BRITAIN is becoming a
nation kept artificially happy by pills, with doctors handing
out eight million more prescriptions for depression, anxiety
and stress than five years ago.
About two million people are estimated to be taking
antidepressants every year, costing the NHS £380 million,
according to government figures. Amid fears that doctors are
prescribing drugs for the normal problems of life, The
Times has learnt that the Government is to advise them
that antidepressants should no longer be used as a first-line
treatment in such cases.
Recent trials showed almost no clinical difference between
antidepressants and placebos in the treatment of mild
Department of Health statistics show that the number of
prescriptions for all types of antidepressants in England rose
from 10.8 million in 1993 to 26.6 million last year. Over that
period the health service increased spending on the drugs from
£100 million to £381 million.
Almost all the increase has been in a new class of
antidepressants known as SSRIs, which include Prozac and
Seroxat. In 1992, 500,000 prescriptions were made for SSRIs.
Last year the figure was 15 million.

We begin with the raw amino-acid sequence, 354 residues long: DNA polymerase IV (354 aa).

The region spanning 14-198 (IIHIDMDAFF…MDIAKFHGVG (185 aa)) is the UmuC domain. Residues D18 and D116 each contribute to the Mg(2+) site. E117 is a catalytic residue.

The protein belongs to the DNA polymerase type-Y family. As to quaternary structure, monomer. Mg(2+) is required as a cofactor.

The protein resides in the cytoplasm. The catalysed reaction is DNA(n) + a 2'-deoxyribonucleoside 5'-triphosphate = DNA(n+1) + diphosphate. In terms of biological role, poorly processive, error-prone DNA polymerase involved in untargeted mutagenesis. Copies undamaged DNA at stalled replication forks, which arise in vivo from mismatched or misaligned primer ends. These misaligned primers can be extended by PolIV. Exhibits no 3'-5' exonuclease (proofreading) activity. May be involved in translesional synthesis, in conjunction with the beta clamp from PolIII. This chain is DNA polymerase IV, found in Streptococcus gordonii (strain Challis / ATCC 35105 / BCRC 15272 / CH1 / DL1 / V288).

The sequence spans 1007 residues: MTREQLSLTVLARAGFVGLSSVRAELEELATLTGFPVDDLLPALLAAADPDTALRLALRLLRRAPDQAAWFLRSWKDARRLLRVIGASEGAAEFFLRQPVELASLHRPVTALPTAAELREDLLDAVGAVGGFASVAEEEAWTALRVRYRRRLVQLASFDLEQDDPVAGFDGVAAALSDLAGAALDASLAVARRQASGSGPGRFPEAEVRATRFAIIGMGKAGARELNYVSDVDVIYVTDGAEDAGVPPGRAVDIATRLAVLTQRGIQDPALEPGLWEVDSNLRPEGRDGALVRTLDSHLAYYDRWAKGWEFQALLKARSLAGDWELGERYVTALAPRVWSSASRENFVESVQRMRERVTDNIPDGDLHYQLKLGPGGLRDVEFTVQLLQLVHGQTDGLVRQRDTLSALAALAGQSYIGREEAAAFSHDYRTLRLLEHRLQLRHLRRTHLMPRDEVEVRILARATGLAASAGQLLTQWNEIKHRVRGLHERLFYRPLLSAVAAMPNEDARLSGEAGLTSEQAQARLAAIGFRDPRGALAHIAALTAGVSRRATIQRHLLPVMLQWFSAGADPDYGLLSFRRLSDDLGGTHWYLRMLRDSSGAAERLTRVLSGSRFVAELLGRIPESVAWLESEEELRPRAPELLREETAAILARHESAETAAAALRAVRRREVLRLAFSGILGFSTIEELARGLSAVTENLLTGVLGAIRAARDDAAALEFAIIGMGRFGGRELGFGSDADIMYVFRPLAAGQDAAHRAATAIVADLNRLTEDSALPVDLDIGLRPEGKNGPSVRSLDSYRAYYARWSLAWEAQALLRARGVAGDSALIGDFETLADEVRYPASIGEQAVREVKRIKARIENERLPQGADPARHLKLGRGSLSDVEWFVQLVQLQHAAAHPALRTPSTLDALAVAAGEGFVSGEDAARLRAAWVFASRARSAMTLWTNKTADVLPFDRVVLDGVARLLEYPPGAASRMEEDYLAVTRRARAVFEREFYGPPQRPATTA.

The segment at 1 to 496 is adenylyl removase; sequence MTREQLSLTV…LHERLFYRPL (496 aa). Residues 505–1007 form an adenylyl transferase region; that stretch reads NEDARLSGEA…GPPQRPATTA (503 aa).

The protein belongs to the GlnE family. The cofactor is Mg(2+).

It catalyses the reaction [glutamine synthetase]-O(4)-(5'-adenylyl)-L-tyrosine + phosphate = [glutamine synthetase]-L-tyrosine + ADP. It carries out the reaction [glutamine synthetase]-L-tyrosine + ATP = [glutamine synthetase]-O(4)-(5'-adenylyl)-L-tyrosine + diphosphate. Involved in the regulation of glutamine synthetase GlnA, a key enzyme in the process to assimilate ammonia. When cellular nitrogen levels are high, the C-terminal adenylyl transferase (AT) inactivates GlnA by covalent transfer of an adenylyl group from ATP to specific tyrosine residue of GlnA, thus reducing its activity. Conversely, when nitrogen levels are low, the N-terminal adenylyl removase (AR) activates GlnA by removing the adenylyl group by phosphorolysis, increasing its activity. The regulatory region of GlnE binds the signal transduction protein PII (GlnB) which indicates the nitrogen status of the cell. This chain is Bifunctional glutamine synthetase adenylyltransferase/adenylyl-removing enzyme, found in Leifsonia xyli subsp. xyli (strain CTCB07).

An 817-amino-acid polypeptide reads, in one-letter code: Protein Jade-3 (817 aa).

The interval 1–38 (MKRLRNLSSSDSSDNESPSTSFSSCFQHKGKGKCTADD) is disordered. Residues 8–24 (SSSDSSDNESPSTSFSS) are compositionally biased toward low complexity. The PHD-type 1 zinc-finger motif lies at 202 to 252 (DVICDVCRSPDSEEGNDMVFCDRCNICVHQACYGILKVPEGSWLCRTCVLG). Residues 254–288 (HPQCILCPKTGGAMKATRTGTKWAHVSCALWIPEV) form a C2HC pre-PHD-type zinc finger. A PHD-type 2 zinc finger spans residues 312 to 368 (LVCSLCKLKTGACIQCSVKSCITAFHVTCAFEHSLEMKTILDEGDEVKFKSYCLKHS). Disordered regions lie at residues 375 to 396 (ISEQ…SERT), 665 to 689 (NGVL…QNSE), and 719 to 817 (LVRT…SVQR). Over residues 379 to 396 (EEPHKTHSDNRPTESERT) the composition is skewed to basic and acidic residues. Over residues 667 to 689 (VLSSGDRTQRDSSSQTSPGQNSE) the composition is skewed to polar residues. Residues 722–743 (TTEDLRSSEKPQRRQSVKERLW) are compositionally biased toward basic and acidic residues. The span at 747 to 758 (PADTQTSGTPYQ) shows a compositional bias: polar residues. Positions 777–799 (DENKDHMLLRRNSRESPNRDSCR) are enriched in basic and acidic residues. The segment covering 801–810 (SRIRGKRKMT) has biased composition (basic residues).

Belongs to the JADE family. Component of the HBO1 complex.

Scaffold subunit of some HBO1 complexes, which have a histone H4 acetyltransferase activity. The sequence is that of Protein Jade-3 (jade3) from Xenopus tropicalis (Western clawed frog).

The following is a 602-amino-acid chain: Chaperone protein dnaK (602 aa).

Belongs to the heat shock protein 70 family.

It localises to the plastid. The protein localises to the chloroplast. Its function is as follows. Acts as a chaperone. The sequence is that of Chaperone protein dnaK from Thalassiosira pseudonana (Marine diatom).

Mental health experts say that the rise is partly because
of an increased awareness of depression among GPs and waits of
up to a year for counselling services, which could be offered
as an alternative.
However, there are also concerns that antidepressants have
become lifestyle drugs, promoted by the media, and handed out
“like sweets” to patients. The antidepressant Zispin was made
available this month in an orange-flavoured version that melts
in the mouth.
Many patients are also unaware of the potential
side-effects of such “wonder drugs” as Prozac and Seroxat. The
latter was recently withdrawn for people under 18 after it
emerged that it had been linked to suicide. The listed
side-effects of Prozac include nausea, diarrhoea and muscle
Andrew McCulloch, head of the Mental Health Foundation,
said that SSRIs were better than the previous generation of
antidepressants but still needed to be treated with care.
“There is no doubt that we are reaching many more people
suffering from depression than we did before, and that is a
very good thing,” he said.
“But on the negative side some GPs are becoming trigger
happy and giving patients a prescription to make them go away.
There is a danger that if people think a pill is the solution
they will not tackle real underlying problems which could be
better treated by something like cognitive behavioural
therapy.” The National Institute for Clinical Excellence, the
government agency that decides which drugs should be available
on the NHS, says in new recommendations that people with mild
depression often respond to simple interventions, such as
exercise or self-help.
It concludes that antidepressant drugs be used only when
simpler methods have failed to produce an adequate response.